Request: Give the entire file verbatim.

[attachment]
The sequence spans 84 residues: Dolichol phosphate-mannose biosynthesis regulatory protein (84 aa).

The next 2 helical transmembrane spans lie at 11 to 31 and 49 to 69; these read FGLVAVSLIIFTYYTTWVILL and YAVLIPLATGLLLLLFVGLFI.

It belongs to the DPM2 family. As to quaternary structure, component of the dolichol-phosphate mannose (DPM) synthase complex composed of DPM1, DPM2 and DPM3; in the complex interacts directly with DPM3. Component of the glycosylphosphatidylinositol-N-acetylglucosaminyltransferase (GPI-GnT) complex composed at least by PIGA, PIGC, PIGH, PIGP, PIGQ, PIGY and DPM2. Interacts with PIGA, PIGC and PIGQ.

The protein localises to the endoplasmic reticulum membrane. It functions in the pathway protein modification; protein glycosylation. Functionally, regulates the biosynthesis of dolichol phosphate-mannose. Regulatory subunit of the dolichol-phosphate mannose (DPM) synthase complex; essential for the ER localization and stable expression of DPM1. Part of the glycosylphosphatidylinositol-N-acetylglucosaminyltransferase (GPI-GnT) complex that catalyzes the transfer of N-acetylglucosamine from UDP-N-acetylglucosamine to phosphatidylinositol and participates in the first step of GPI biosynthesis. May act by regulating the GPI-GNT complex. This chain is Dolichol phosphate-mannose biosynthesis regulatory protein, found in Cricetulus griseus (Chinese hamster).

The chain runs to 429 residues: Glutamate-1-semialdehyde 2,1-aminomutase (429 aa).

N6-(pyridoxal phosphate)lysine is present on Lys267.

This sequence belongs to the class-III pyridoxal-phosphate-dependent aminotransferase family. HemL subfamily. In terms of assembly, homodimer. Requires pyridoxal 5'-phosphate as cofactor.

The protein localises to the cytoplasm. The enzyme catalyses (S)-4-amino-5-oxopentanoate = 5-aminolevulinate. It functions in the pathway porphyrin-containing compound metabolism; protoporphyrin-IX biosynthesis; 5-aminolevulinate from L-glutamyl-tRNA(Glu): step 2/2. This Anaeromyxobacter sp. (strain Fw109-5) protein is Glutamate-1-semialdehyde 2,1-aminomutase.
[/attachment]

The sequence spans 84 residues: Dolichol phosphate-mannose biosynthesis regulatory protein (84 aa).

The next 2 helical transmembrane spans lie at 11 to 31 and 49 to 69; these read FGLVAVSLIIFTYYTTWVILL and YAVLIPLATGLLLLLFVGLFI.

It belongs to the DPM2 family. As to quaternary structure, component of the dolichol-phosphate mannose (DPM) synthase complex composed of DPM1, DPM2 and DPM3; in the complex interacts directly with DPM3. Component of the glycosylphosphatidylinositol-N-acetylglucosaminyltransferase (GPI-GnT) complex composed at least by PIGA, PIGC, PIGH, PIGP, PIGQ, PIGY and DPM2. Interacts with PIGA, PIGC and PIGQ.

The protein localises to the endoplasmic reticulum membrane. It functions in the pathway protein modification; protein glycosylation. Functionally, regulates the biosynthesis of dolichol phosphate-mannose. Regulatory subunit of the dolichol-phosphate mannose (DPM) synthase complex; essential for the ER localization and stable expression of DPM1. Part of the glycosylphosphatidylinositol-N-acetylglucosaminyltransferase (GPI-GnT) complex that catalyzes the transfer of N-acetylglucosamine from UDP-N-acetylglucosamine to phosphatidylinositol and participates in the first step of GPI biosynthesis. May act by regulating the GPI-GNT complex. This chain is Dolichol phosphate-mannose biosynthesis regulatory protein, found in Cricetulus griseus (Chinese hamster).

The chain runs to 429 residues: Glutamate-1-semialdehyde 2,1-aminomutase (429 aa).

N6-(pyridoxal phosphate)lysine is present on Lys267.

This sequence belongs to the class-III pyridoxal-phosphate-dependent aminotransferase family. HemL subfamily. In terms of assembly, homodimer. Requires pyridoxal 5'-phosphate as cofactor.

The protein localises to the cytoplasm. The enzyme catalyses (S)-4-amino-5-oxopentanoate = 5-aminolevulinate. It functions in the pathway porphyrin-containing compound metabolism; protoporphyrin-IX biosynthesis; 5-aminolevulinate from L-glutamyl-tRNA(Glu): step 2/2. This Anaeromyxobacter sp. (strain Fw109-5) protein is Glutamate-1-semialdehyde 2,1-aminomutase.